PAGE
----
Fill your Memorial Day with ‘Big Dip Energy’ — bring the chips!

By Evan Kleiman

Alyse Whitney’s recipe for Miso Eggplant Dip features a silken tofu base to create a luxurious and nutrition-packed snack. Photo credit: Andrew Bui.

Memorial Day weekend is traditionally for relaxing with friends and undoing the top button of one's pants to accommodate all the eating. It’s one of the biggest barbeque times of the year, but starters and sides are lavish and rich as well. And it’s a time when one abandons moderation in order to fully embrace the dip. 

A new cookbook came out this year that is so exuberant and just plain fun: Big Dip Energy by Alyse Whitney, who has never met a dip pun she didn’t love. Whitney is the food columnist for Cosmopolitan. She calls dip the universal love language. The book is filled with all kinds of ideas — classics with a twist, five-minute recipes for slackers, a slew of “Brighter (and a Lil’ Lighter).” And each dip recipe comes with suggestions for what she calls the Dipper Matrix, both homemade and store-bought.

One of my favorite dip tips Whitney gives is for cottage cheese heads, of which I am one. We can sub out sour cream for cottage cheese, as long as we blend it first using a blender, immersion stick blender, or food processor. The texture will be thicker than sour cream, so thin it out with a little milk.  

Another tip for shredding cheese, which can get messy and onerous if you’re doing a large quantity, is to buy sliced cheese at the deli and simply chop it up. Different shape but same effect. I love these tips, and we can use them with our own recipes we’re already wedded to.

You’re having people over, so how much dip should you make? Whitney suggests ¼ cup of dip per person, which is 2 ½ cups for 10 people. Of course you can always make more. More is good when it comes to dip.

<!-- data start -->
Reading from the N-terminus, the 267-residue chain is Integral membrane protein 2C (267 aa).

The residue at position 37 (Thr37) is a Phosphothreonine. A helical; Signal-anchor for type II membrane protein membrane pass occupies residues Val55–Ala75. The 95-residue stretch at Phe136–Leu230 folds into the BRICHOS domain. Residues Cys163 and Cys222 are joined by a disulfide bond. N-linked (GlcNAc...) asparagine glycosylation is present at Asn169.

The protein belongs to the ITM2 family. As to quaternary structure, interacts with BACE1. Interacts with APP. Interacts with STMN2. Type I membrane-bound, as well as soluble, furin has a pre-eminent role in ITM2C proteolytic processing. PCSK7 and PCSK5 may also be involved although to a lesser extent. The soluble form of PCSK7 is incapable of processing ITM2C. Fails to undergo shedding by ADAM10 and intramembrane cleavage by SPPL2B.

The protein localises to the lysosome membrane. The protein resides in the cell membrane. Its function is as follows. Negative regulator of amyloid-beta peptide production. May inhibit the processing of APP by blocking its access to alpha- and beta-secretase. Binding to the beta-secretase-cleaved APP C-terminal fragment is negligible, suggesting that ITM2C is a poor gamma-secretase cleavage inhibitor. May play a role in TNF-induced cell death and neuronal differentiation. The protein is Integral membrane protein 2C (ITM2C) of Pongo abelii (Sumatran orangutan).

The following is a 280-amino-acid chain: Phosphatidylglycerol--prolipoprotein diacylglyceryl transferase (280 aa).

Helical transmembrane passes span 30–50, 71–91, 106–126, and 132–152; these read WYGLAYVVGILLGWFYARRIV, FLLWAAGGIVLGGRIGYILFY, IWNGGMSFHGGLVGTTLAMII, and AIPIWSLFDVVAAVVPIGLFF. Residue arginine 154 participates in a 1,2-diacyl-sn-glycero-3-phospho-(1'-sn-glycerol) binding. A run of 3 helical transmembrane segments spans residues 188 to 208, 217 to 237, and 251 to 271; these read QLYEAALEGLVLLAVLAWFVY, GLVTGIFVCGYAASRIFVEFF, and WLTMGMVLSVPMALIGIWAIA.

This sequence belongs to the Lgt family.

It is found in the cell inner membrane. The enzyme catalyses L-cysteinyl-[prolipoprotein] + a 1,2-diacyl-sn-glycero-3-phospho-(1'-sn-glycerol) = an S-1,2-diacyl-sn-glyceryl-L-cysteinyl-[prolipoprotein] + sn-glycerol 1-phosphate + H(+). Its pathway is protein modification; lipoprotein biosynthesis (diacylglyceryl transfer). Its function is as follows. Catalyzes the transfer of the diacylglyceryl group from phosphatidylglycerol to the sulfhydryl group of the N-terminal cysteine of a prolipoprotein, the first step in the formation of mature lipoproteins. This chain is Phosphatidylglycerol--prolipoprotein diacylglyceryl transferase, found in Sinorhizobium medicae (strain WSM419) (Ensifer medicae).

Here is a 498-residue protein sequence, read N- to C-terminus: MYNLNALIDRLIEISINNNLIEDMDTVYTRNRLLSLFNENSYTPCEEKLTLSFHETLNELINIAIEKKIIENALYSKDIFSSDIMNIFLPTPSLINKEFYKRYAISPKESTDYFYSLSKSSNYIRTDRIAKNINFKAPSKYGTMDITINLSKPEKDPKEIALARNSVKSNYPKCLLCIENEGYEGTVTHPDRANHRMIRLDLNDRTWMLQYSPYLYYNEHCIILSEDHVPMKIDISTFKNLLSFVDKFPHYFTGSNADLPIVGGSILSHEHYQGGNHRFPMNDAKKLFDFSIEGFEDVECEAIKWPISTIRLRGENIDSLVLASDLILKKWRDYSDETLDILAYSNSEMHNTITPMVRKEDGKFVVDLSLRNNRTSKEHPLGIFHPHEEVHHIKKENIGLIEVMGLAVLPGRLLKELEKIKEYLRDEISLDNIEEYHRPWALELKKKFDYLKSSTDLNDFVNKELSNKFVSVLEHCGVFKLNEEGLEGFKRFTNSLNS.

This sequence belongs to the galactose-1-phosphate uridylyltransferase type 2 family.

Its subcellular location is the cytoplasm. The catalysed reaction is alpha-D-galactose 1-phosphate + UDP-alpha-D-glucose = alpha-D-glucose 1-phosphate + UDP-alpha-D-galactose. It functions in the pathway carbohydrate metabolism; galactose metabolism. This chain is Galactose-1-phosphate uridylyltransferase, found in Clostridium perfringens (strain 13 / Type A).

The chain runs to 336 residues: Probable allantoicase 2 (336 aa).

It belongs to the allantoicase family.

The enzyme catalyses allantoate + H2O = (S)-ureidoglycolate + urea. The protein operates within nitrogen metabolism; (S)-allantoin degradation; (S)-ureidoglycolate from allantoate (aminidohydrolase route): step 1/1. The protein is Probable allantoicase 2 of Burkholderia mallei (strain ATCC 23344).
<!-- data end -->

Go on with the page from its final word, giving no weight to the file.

Over the course of the life of my restaurant Angeli, we served millions of Caesar salads, which meant making gallons of Caesar dressing. Ours was emulsified, which meant diners used it as a de facto dip for our bread. Whitney takes this idea and leans into it with her Caesar Salad Dip. The romaine is blitzed in the blender along with the other ingredients. It’s a mayo-sour cream-based dip with a copious amount of grated parmesan and garlic, of course. The addition of the lettuce lightens the dip while adding texture.

Some lower-fat, healthier options are her Green Goddess Hummus, the Miso Eggplant Dip (which has a silken tofu base to create a luxurious and nutrition-packed snack), and a ricotta-butternut squash situation (which is pureed, then served in a baked butternut squash half).

If you want to lean into garlic, she has a take on toum, the Lebanese condiment we slather on everything. Whitney turns it Korean-ish with ssamjang — the spicy, sweet paste that accompanies Korean barbeque and a bit of sesame oil.

She carries her exuberance into the dessert dips. One of my favorites is a take on cannoli filling. I’ve been making a version of this for years. It’s a mixture of ricotta and mascarpone, with just enough sugar and orange juice and zest for sweetness and flavor, and of course some mini chocolate chips give it the classic cannoli vibe. Her Egg Tart Dip, playing off the wildly popular Portuguese custard tarts, is kind of genius. Both of these dips are excellent scooped up with fresh fruit.

As for dippers, you can imagine the creative madness of Big Dip Energy. From the “Carb Collective” to “Obligatory but not Boring Veggies,” there is a scooper you’ll like. I’m partial to her veggie ribbons made by shaving veggies with a mandoline or “Y” peeler, then icing down in a bowl of water. She also chars baby bell peppers and shishitos in a sauté pan. And uses pickled veg like cauliflower florets, which is so much less sad to me than limp broccoli. For a high-protein option, I love her idea of cutting the Indian cheese paneer into sticks, then browning them on all sides. But from rice cakes to little sausages, you will come away from Big Dip Energy with so many ideas.

The Green Goddess Hummus recipe is a low-fat, healthy option from “Big Dip Energy.” Photo credit: Andrew Bui.